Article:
This is Aaron. I was given the assignment to update the blog this morning and I apologize for the late entry. Shannon's ICP (intracranial pressures) rose a little overnight. For a brief time they were 19-21. The goal is to keep them below 20. They turned up the pentabarbital (the coma-inducing drug) which helped a little. She is now as sedated as she can be based on her continuous EEG they have her hooked to. Last night they had turned off the versed drip (the first sedation medication she was on) because she shouldn't need it being on the pentabarbital, however this morning they restarted the versed back to see if it would help. Other measures they are taking to keep her ICPs down include driving her sodium levels up, her carbon dioxide level down, paralyzing her, draining off cerebral spinal fluid, keeping her blood count high enough, and keeping her oxygen levels maximized. All of these measures are to decrease brain swelling, decrease brain oxygen requirement, and increase oxygen delivery to the brain. Currently her all her numbers look good, however she is on maximum treatment. Gratefully we are coming up to the 72 hour mark. Sometime between now and tomorrow afternoon her brain swelling should peak and we will be out of the "danger zone." They are planning on turning the sedation off tomorrow morning to see how her ICPs will reponded. If it remains low, they will wake her up and we'll be able to exam her neurologic function. If it goes up off sedation, she buys another day or two in a coma while her swelling improves. They did another CT scan today. The swelling they see on the CT scan appears stable and there was so sign of additional bleeding. I was able to talk to one of the neurosurgery residents today who said they were pleased with the appearance of the CT scan, however they would be more encouraged if her pupils were responsive at this point. That could mean that she has some "diffuse axonal injury" which does not show up on a CT scan. DAI is a sheer injury to the axons in the brain. In order to assess for that, she'll need an MRI sometime in the future. There is no treatment per se for "DAI" but young healthy people usually recover well (some even completely) from it, albeit after months. All this to say, the waiting continues with little more we can do but pray and wait and wait and pray. Every patient recovers differently after an injury like this and no one can predict individual outcomes. That is the most frustrating part of all this. Shannon has many things in her favor including her health, her age, the fact that surgery was performed quickly, the fact that her ICPs have remained relatively under control, she doesn't have any other significant injuries, and she has be stable from a heart and lung standpoint. At this point it appears to me that her long-term prognosis will not be fully realized until after months of rehab and simply time.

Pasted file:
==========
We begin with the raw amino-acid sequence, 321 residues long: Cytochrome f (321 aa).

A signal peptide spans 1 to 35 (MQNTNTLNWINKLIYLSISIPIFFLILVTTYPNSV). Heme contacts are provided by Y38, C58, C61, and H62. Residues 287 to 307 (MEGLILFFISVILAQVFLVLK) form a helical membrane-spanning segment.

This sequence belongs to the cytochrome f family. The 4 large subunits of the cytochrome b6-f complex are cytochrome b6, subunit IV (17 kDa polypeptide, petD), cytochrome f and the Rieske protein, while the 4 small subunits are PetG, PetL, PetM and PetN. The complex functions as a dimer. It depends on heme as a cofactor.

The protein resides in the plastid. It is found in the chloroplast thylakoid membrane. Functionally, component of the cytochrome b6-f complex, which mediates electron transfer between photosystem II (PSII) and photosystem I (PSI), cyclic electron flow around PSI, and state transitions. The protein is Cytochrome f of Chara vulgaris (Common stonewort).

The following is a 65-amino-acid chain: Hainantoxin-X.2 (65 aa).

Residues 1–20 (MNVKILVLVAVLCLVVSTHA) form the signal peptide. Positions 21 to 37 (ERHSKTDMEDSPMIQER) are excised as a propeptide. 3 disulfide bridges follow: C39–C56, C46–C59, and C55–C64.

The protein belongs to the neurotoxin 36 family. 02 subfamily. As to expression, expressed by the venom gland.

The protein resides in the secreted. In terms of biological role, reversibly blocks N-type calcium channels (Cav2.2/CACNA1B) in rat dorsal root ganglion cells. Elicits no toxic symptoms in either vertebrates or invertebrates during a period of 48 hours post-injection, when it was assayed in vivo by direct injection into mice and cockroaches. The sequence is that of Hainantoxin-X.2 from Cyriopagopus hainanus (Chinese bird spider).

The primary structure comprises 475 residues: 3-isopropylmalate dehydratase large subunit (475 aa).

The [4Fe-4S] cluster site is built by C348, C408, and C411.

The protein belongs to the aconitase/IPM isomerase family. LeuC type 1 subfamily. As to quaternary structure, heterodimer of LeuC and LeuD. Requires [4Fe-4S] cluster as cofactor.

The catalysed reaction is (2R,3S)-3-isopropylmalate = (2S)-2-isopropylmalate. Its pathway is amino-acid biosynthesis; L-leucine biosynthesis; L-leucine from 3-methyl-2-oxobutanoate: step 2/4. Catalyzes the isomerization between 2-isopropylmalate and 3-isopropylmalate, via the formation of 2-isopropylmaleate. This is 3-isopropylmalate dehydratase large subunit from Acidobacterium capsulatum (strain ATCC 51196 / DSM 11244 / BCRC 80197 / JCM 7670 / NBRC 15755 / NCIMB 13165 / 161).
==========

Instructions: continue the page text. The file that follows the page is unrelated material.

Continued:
This morning they also placed a feeding tube in her nose and are starting to give her nutrition now. They were also concerned that her sodium continues to slowly climb at the same time that her urine output has increase. Some tests were run and they feel that she has diabetes insipidus which is very common in traumatic brain injuries. DI is caused by an inability of the pituatary gland in the brain to make ADH (anti-diuretic hormone). The pituatary is usually dysfunctional from pressure or direct injury (likely Shannons case based on where her skull fractures are). The purpose of ADH is to concentrate the urine to prevent dehydration. In DI, the kidneys aren't able to retain water by concentrating the urine so the sodium levels go up and patients get dehydrated. The treatment is to give patients a medication called vasopressin which is synthetic ADH.
***Real-time update*** The neurosurgeon attending just left. He again said they were encouraged at the appearance of her CT scan but wished that her pupils were reacting. Again all we can do is wait. There are no plans for another CT scan unless her ICPs go up or she declines in some way. They still plan to turn off her sedation tomorrow. The DI is usually temporary and resolves weeks to months after the injury but sometimes it even resolves before they leave the ICU.
We continue to feel the love and support from so many family members and dear friends. Thank you all for the outpouring of compassion and service to my family. We continue to feel the love and tender mercies of our Heavenly Father and know that Shannon is in His Hands. As I end this blog, my mom asked me to ask you all to pray that Shannon's pupils will begin to react and that her ICPs will stay down (her most recent one was 15) and that things will go well tomorrow when they turn off her sedation. Thank you for your prayers on her behalf.